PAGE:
It would be relatively simple to do two things. First, a parent who believes their child has a problem should be treated sympathetically and taken more seriously. The teacher and the school or LEA should look into what the parent believes are the problems and come to an agreement on whether there is an educational need, which could then be challenged.
Secondly, to underpin that the parents must have the right to advice and information. I am not asking for a full assessment. I am simply asking that a parent who believes that their child has a need for special educational provision should have a right to advice and information.
This is an important amendment. The noble Baroness does not sound sympathetic and believes that, as long as people are sympathetic and the issue can be written into the code of practice, that will suffice. I genuinely believe that parents who want advice and information ought to have a right to receive it or to be pointed in a direction where they can receive it.
Baroness Blackstone: There is a slight difference of emphasis between the Government's view and that of the noble Baroness, Lady Blatch. I did not wish in any way to suggest that it is not in the interests of those parents to get as much advice and information as they can have. I was suggesting that if we were to put this matter on the face of the Bill and give them an absolute right, it might spread resources very thinly in relation to those parents whose children have been agreed by all parties to have special educational needs. It was that group to which I referred. I wish to correct that slight misunderstanding.
I do not believe that the parent partnership services will turn away parents who are seeking advice and information. Wherever possible they will provide it but there is a matter of priority here. Where children definitely have special educational needs--that has been agreed by the school, the local education authority, educational psychologists and others--they need to have access to this advice and information. They must have priority.
We shall make it absolutely clear in guidance that we expect the parent partnership services to try to help and support any parent who wants information. We think that that is the right place rather than placing an absolute right on the face of the Bill.
Baroness Blatch: Under the procedure in the Moses Room, all that is left open to me is to withdraw the amendment. I may well return to it. I hang on to what I believe was a pledge on the part of the Minister: that there will be specific reference in the code of practice not only to children with special needs but to children whose parents believe that they have special needs. If that is the case, I beg leave to withdraw my amendment.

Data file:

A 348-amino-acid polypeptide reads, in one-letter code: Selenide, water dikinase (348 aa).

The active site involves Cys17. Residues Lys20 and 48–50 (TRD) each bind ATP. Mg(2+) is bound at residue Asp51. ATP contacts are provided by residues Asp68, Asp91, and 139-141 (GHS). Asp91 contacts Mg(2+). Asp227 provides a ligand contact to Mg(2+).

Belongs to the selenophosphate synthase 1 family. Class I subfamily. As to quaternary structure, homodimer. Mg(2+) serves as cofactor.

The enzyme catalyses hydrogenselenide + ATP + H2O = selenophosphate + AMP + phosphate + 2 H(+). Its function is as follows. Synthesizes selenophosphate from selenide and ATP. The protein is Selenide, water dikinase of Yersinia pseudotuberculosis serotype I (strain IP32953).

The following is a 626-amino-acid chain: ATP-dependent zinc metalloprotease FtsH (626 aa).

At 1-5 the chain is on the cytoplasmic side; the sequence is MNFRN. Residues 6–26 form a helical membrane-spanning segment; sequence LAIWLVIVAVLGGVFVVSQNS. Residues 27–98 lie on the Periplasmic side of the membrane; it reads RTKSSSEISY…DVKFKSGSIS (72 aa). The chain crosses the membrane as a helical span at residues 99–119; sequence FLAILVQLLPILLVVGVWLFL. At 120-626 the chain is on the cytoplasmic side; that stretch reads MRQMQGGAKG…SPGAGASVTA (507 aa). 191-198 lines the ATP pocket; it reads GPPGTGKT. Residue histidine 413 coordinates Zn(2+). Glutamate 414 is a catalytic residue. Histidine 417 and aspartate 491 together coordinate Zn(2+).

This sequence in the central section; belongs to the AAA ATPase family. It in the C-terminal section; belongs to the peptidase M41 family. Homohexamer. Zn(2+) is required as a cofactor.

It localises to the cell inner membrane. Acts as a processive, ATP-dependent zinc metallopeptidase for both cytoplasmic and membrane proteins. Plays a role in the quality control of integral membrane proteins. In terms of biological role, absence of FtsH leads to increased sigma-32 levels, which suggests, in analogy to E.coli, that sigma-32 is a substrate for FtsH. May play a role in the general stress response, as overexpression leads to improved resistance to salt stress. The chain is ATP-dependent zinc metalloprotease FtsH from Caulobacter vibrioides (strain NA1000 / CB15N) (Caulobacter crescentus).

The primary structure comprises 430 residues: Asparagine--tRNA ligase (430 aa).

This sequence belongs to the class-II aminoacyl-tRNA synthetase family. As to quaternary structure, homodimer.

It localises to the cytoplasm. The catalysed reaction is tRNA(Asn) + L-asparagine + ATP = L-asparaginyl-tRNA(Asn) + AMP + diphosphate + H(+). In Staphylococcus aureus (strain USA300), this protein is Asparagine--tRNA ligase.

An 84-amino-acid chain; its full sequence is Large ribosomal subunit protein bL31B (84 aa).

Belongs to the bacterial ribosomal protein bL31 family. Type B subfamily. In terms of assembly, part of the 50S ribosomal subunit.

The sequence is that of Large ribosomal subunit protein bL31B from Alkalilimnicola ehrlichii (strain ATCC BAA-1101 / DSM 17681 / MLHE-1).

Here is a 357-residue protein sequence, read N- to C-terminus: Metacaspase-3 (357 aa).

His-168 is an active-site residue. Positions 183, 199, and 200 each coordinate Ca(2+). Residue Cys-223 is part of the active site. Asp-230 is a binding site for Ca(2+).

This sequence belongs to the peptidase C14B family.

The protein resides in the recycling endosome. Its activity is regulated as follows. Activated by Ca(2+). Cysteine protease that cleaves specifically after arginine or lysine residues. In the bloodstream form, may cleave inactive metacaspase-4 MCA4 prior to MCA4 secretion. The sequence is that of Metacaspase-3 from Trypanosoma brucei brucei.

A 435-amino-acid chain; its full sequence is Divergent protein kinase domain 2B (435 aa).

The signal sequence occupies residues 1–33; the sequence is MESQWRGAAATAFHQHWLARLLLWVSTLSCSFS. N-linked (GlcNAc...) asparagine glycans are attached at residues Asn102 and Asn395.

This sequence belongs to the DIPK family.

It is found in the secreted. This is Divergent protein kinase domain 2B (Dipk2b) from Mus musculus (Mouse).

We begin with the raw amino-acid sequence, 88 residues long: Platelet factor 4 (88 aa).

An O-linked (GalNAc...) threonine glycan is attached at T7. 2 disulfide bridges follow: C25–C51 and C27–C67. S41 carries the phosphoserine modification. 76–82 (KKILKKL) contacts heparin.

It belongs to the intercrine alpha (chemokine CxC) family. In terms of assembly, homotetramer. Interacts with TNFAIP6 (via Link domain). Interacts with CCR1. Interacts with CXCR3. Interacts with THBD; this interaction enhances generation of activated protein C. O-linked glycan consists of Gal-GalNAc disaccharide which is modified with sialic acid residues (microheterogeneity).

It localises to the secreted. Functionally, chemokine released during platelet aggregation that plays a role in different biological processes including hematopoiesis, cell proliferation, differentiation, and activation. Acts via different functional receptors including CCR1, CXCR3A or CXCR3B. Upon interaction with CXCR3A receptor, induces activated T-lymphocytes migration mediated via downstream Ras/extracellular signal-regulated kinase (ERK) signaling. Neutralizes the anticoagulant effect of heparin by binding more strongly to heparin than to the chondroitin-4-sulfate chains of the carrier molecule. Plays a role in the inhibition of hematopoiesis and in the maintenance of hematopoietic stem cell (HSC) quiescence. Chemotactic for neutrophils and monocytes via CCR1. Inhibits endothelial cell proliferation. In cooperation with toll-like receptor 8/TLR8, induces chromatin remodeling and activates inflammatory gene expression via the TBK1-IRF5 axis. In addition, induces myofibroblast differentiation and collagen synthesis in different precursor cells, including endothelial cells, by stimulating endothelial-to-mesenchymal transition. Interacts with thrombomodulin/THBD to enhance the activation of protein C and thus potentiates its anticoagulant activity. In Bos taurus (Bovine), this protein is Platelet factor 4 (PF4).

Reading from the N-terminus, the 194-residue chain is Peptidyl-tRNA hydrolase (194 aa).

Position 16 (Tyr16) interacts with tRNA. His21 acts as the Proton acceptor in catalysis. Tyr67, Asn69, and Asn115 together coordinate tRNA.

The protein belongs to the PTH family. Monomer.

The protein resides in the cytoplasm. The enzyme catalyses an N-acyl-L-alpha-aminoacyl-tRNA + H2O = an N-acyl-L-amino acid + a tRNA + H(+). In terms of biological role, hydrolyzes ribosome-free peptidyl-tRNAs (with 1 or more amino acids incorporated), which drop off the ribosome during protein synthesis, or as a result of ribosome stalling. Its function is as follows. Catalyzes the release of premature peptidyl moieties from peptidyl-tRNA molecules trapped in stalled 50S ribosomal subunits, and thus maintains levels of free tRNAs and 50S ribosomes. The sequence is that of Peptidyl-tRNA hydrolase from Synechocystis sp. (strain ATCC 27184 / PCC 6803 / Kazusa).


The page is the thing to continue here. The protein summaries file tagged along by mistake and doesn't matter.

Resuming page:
With or without prejudice to whether he would have supported my amendment, my noble friend simply says that in advising and providing information to parents all the alternative options on matters relating to the special needs would be incorporated. It is a straightforward issue. It is important that advice and information should not be limited only to what the LEA wishes but that advice and information are given in a much wider context; and that alternative options should be made available as a matter of information and of right to parents who seek advice and information. I beg to move.
Lord Addington: Amendment No. 48 standing in my name and that of my noble friend reflects the experience of many parents who seek the best for their child under the current law. They spend vast amounts of time usually through voluntary bodies trying to find out the law and what they can do.
The situation is not as bad as it was but it can still lead to horrendous situations where people waste vast amounts of time. They do not find out what they are legally entitled to often because people do not know or do not regard it as their duty to tell them.
If we put some provision like this into the Bill, or some form of legal framework, we shall at least know when the people in power are not doing their job. Whether we like it or not, people have commented time and again, "We didn't know"; "They didn't tell me"; "I didn't know you could do that"; or "Oh, really, can you do that?" I am sure that case studies can be provided very quickly.
I hope that the noble Baroness will accept that this experience is almost universal to the parents of those with special educational needs. The amendment is one way of addressing the issue. I hope that the Government will give it a fair wind.